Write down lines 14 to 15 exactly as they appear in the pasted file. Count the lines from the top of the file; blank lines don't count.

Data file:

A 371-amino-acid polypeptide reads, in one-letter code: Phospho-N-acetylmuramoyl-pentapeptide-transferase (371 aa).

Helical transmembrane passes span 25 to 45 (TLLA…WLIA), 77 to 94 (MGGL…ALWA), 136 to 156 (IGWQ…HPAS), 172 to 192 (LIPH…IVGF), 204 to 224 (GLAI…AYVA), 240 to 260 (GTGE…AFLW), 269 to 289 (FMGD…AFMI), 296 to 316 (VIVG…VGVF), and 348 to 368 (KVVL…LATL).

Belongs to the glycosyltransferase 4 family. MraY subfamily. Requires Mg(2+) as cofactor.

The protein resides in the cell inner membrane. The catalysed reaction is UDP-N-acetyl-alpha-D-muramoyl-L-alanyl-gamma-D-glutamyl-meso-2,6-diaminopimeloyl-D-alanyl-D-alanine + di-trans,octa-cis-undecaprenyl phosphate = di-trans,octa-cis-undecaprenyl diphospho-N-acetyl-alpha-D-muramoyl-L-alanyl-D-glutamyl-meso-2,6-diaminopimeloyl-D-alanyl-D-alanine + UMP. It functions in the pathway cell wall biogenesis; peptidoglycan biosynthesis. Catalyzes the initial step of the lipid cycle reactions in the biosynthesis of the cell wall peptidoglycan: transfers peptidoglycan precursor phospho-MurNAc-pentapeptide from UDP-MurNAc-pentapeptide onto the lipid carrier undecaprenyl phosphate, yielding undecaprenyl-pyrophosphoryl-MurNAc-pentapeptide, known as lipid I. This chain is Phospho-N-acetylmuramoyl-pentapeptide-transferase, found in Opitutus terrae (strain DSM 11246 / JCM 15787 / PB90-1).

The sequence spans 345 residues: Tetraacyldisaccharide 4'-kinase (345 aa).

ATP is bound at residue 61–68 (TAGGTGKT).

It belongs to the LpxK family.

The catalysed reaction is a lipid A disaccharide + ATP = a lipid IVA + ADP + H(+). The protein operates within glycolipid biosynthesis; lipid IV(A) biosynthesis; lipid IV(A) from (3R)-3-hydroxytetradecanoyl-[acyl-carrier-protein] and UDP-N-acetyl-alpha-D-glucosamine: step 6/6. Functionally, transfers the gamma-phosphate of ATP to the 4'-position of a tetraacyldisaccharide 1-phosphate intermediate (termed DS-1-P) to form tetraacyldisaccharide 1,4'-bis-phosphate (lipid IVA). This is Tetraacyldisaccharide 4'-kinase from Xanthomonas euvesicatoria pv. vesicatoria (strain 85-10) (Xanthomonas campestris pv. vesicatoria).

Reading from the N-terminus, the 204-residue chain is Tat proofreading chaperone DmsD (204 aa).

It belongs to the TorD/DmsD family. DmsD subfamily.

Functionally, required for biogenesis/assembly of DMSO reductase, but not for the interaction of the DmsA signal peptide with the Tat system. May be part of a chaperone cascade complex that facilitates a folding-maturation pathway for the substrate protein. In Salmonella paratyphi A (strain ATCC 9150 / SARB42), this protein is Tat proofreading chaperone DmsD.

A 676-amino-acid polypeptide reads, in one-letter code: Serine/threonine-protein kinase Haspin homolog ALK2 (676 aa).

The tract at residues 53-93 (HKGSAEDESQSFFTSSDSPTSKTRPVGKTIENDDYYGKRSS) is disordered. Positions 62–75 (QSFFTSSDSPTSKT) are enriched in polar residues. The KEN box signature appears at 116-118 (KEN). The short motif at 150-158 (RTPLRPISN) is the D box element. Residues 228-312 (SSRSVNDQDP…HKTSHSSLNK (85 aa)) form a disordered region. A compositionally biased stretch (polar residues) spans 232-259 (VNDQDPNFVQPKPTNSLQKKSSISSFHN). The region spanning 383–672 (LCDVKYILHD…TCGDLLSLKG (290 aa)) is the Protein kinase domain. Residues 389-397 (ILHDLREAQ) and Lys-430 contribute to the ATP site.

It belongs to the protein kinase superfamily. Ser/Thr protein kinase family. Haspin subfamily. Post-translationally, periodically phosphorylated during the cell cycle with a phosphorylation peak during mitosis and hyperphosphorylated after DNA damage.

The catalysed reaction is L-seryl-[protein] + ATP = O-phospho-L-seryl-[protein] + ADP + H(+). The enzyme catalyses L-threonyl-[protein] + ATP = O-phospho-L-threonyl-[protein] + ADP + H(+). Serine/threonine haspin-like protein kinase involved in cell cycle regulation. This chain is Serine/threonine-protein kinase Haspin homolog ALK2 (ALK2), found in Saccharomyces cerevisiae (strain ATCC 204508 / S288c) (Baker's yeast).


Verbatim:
It belongs to the protein kinase superfamily. Ser/Thr protein kinase family. Haspin subfamily. Post-translationally, periodically phosphorylated during the cell cycle with a phosphorylation peak during mitosis and hyperphosphorylated after DNA damage.

The catalysed reaction is L-seryl-[protein] + ATP = O-phospho-L-seryl-[protein] + ADP + H(+). The enzyme catalyses L-threonyl-[protein] + ATP = O-phospho-L-threonyl-[protein] + ADP + H(+). Serine/threonine haspin-like protein kinase involved in cell cycle regulation. This chain is Serine/threonine-protein kinase Haspin homolog ALK2 (ALK2), found in Saccharomyces cerevisiae (strain ATCC 204508 / S288c) (Baker's yeast).